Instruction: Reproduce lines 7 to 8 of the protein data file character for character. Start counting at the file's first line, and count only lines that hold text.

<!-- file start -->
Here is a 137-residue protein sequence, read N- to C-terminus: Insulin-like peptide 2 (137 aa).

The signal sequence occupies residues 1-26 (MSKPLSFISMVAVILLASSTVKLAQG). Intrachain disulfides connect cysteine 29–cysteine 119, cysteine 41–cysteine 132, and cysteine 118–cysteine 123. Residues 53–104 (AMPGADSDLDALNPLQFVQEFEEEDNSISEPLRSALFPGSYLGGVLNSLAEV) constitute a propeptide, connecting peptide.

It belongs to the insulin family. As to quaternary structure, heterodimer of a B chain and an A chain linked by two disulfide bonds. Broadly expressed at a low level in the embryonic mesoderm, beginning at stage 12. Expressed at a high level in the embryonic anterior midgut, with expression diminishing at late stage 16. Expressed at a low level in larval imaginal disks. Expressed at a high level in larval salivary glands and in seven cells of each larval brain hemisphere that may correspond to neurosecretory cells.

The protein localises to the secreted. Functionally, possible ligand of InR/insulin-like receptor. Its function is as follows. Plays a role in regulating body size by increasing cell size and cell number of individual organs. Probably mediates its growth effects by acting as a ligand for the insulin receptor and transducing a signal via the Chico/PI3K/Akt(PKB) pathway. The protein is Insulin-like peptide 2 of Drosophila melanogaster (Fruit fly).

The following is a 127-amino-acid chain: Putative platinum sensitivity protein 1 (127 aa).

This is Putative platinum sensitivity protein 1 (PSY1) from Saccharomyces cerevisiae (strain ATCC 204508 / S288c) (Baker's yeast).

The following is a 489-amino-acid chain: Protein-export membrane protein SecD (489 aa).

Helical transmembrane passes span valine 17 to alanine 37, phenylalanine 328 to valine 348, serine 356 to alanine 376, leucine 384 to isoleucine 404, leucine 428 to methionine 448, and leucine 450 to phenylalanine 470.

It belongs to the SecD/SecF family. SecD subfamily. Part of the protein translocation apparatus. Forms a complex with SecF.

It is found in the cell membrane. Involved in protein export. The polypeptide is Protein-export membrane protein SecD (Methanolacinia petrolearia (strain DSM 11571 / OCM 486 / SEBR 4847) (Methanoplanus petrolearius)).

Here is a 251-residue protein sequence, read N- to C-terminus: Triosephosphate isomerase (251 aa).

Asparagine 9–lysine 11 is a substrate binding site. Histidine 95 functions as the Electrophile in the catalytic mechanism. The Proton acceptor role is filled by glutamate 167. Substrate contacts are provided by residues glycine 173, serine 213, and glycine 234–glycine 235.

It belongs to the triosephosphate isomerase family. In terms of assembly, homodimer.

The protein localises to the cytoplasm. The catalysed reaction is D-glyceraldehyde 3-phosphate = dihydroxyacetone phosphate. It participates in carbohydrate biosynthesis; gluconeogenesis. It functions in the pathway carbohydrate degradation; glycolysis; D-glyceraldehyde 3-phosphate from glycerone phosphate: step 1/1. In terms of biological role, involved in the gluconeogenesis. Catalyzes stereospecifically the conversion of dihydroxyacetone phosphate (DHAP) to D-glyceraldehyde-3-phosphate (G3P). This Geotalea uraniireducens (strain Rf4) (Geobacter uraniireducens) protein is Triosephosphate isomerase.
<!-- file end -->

The following is a 489-amino-acid chain: Protein-export membrane protein SecD (489 aa).

Helical transmembrane passes span valine 17 to alanine 37, phenylalanine 328 to valine 348, serine 356 to alanine 376, leucine 384 to isoleucine 404, leucine 428 to methionine 448, and leucine 450 to phenylalanine 470.